The hospitalists are crucial to this process, as they have to recommend a patient to the committee for the potential creation of a plan. This spring the hospital was in the process of adding an ordering step in the electronic medical record to streamline the ordering of a care plan referral during the discharge process, he said.
If the committee decides to create a plan, it helps doctors to provide consistent care no matter who is on shift, particularly when narcotic prescribing is involved, Dr. Hilger said. One potential scenario: A patient is demanding morphine but the care plan advises against intravenous narcotics unless there is an acute problem such as a broken bone.
“Mr. Smith can fire me, but my colleague who comes in is going to follow that same care plan,” Dr. Hilger said. “It's really saved a lot of contentious conversations. It's not personal any more. It's not Dr. Hilger saying, ‘No.’” Rather, it's the voice of the hospital's care plan committee, he said.
Based on Regions data from 114 high-utilizing patients, the combined total of emergency department visits and hospital admissions was 65% lower 2 months after the pilot compared with 2 months prior. Hospital admissions alone dropped from 220 to 72 for that group. Program leaders estimated the cost savings at $1.5 million.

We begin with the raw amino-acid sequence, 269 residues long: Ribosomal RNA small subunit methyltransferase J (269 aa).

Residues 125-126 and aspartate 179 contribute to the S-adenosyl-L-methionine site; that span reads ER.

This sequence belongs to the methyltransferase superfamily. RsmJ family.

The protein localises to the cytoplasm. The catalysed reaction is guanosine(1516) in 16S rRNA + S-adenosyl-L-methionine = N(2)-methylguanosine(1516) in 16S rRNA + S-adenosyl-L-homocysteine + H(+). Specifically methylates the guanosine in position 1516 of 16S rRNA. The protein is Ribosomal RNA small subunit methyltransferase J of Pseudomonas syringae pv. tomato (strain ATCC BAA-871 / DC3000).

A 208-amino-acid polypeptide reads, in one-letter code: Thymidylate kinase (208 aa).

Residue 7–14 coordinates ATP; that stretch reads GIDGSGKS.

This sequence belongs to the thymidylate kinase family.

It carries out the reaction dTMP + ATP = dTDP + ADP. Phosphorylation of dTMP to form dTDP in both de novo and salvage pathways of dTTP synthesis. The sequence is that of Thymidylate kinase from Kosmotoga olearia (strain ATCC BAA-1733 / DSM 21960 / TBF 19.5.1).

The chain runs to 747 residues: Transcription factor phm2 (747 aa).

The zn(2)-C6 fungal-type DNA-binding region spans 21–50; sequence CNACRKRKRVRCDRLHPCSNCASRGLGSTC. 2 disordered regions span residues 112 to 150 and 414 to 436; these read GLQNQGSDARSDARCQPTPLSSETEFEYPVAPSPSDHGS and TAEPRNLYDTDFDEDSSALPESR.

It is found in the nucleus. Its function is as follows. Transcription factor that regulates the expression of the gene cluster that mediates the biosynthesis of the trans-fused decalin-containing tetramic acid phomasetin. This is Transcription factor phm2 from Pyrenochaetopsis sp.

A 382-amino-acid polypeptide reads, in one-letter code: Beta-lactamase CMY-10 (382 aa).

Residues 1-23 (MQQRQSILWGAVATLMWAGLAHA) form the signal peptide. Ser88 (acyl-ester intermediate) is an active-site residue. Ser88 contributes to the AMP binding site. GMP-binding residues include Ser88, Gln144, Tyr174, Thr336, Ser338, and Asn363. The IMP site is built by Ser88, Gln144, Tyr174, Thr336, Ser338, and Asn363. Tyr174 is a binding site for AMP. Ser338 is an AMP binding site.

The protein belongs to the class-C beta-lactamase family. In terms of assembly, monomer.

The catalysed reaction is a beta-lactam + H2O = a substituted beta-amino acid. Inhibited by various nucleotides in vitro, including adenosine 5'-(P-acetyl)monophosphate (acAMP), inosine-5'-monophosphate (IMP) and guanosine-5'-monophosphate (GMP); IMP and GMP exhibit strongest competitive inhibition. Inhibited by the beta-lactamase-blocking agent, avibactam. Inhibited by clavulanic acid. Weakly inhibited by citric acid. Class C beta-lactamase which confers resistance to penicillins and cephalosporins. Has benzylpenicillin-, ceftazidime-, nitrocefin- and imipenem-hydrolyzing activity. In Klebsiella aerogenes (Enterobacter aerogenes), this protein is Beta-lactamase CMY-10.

As for that patient with heart disease and severe anxiety, along with a history of narcotic misuse, the hospital's committee hammered out a specialized care plan that was similarly influential.
In the 2 months prior to the plan, the man visited the emergency department 20 times and was admitted twice. During the 2 months afterward, the hospital tracked 7 emergency department visits and no admissions for him, according to data provided by Dr. Hilger.
At Duke, the initiative was focused less on specific diagnoses and more on better addressing the needs of that very narrow swathe of superusers, Dr. Setji said. In the JHM study, the 24 patients targeted accounted for a total of 183 emergency department visits and 145 hospital admissions in the 6 months prior to the use of the care plans. Nearly all, 96%, experienced mental health problems or substance abuse, and 83% reported chronic pain, the study found.
Both Dr. Setji and Dr. Hilger emphasized that their committee's plans don't skimp on relief. “We don't ignore their pain,” Dr. Setji said. But it might be that patients are initially prescribed an oral pain medication rather than the intravenous bolus that they're insisting on, he said.
Another advantage of these care plans, which at Duke are also highlighted prominently in the electronic record, is that they quickly summarize prior treatment and thus provide reassurance and guidance to clinicians about when the patient is sick enough to be admitted, Dr. Setji said. Otherwise, the doctor who first happens to see the patient might not know that some 30 abdominal CT scans have already been ordered in the prior 2 years, he said.